When I gave birth to my first child in 2003, I was as prepared as I could be: positions, breathing, birth plan. What I hadn’t accounted for was an uninvited, domineering presence in a corner of the room that would so dictate proceedings that no one dared act without referring to it. The cardiotocography (CTG) machine, the silent birth partner.
CTG machines measure fetal heart rate and uterine contractions and are now omnipresent in labour wards, but it was never meant to be this way. When they were first developed, in a partnership between Konrad Hammacher and Hewlett Packard in 1968, they were to save lives by detecting the early stages of hypoxia – babies starving of oxygen in the womb. Following their introduction in hospitals from the early 1970s, perinatal deaths went down (although this also coincided with better antenatal screening), but for the last 10 years this figure has remained static. And the number of babies born with cerebral palsy has not decreased in the last 100 years (it’s still not known if cerebral palsy is absolutely a birth injury, or happens at another time).
Meanwhile, there is increasing litigation against the NHS directly related to the misinterpretation of cardiotocograms (CTGs) resulting in babies born dead or damaged. The cost of these lawsuits has risen sevenfold in four years: from £11.8m in 2006 to £85.8m last year.
Without question that CTGs save lives, but there is a big problem – like all equipment they are only as good as the people operating them, and results can be difficult to interpret. Trials show they can lead to false positives, which can lead to unnecessary intervention. And because CTGs are a monitoring, not a diagnostic tool, the results should never be read in isolation but as part of a jigsaw.
My first labour, in 2003, resulted in various interventions – induction, forceps, emergency C-section, lumbar puncture for my baby, IV antibiotics (the side effects of which could have been profound deafness) – many triggered by the CTGs on which we all, slavishly, started to rely. Looking back, I can only compare parts of it to otherwise rational, intelligent people over-relying on satnav and driving up one-way streets, simply because a machine told them to. There were times when the midwives attending paid more attention to the machine’s spewing paper tongue than me. Look at me, I wanted to say, look up.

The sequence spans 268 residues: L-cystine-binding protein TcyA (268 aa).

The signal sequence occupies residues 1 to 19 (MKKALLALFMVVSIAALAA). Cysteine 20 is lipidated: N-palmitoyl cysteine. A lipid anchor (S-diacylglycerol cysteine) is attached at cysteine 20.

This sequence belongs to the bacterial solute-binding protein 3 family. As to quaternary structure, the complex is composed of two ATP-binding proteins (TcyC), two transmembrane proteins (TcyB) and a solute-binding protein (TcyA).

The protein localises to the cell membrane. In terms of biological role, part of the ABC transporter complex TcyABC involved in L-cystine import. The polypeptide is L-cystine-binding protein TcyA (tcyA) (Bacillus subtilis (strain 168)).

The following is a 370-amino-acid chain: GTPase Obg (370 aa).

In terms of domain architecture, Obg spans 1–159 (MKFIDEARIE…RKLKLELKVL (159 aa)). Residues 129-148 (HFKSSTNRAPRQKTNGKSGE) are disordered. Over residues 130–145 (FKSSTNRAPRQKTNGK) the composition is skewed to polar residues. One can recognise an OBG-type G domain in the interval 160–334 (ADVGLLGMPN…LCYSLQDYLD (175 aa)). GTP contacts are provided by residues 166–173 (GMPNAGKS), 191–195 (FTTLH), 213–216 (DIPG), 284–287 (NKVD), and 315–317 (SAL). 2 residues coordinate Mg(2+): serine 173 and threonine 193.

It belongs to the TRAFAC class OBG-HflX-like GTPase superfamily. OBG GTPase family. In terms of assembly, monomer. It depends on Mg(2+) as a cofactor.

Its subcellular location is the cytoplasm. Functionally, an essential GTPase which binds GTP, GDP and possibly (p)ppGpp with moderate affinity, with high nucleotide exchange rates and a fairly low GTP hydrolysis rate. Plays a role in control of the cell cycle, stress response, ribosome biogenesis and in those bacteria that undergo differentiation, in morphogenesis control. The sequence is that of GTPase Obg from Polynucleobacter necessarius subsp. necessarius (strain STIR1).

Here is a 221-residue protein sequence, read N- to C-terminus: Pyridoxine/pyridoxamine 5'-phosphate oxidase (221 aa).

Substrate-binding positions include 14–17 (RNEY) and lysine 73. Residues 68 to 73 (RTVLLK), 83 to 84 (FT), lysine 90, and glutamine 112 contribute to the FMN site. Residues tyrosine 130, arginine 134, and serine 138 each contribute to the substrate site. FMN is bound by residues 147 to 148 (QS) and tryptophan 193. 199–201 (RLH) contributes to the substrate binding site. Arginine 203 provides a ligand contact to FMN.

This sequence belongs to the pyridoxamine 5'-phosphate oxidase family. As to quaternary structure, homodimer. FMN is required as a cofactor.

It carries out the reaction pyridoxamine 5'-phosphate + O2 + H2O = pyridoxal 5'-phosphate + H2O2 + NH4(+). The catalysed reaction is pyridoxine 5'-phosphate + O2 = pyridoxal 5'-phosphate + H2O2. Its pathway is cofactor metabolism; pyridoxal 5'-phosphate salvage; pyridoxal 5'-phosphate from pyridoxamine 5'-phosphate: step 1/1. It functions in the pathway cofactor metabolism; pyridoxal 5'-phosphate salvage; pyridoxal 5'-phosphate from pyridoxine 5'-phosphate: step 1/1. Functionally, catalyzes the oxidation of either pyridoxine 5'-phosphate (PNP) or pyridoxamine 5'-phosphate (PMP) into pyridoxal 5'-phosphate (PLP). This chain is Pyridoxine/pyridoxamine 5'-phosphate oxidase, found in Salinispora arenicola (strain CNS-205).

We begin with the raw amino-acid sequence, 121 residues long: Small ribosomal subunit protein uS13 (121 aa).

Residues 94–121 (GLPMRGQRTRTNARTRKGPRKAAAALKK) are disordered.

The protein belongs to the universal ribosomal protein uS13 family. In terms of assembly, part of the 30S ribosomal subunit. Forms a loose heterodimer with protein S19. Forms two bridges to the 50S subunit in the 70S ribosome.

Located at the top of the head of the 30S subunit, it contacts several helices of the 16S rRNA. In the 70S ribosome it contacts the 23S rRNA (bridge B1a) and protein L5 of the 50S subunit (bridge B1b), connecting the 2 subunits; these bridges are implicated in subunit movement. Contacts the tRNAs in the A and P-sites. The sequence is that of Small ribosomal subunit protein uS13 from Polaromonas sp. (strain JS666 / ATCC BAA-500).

With CTGs, one midwife can sit in front of a central monitor and keep track of several women in one go. “CTGs are the only way,” one senior member of maternity staff told me, “to stretch one midwife over more than one woman.” Contrary to popular belief, things don’t go wrong in labour from one minute to another, there are warning signs – signs a CTG can pick up, but there has to be someone there to interpret the data and get appropriate help quickly. Otherwise CTGs are not just useless but dangerous, providing a false sense of security.
With hindsight and after much analysis of all the data of my own first birth, (which took many years) there was no real evidence to show my daughter was indeed ever in distress, so I’ll never know if the C-section saved her life or if I took up unnecessary medical time and resources. But at least I had the luxury of musing with a live, healthy baby. About 500 babies die each year as a result of misinterpretation of CTGs.
After the birth I became highly involved with maternity services, acting as a lay representative at a large teaching hospital. The most harrowing case I ever sat in on was that of a woman whose baby showed obvious signs of distress, but the medical staff attending only looked at the last few sheets of the printout (which concertinas into a neat pile as it prints out, I often wonder if part of the answer would be to simply not perforate the paper). In other words, instead of flinging their arms wide and looking at data that would have given them a good overview, their hands did no more flicking than if they’d been reading a paperback book.
There is another major problem, which has nothing to do with CTGs per se, but which their use flags up. Remember those unnecessary interventions mentioned earlier? With increasing C-sections, some senior staff are in theatre at a time when they should be on the ward. When staff suspect something is not right they are often scared of getting help. “If you suspect something is wrong,” more than one labour ward professional told me, “you need to get a doctor with experience, and if they’re in theatre performing a C-section, which they increasingly are, it takes a lot of courage to make a fuss.” So you have situations where doctors are performing C-sections that may or may not be necessary and have often been decided on by the (mis)reading of a CTG, and there are other women whose babies desperately need C-sections, but are not getting them at all, or in time. Some babies are being monitored to death.
This is not a problem that is going to go away. We have a shortage of midwives that is entirely cash-led, with more cuts threatened, despite a pre-election promise to increase the number. The more continuous the care a woman receives, the less chance of a breakdown in communication. There will now be much talk of retraining staff in the reading of CTGs (more money spent, more staff away from the labour ward), and certainly that’s important. But, yet again, it’s a misreading of the situation. The CTG machine was never meant to be the labouring women’s default companion: an experienced midwife was.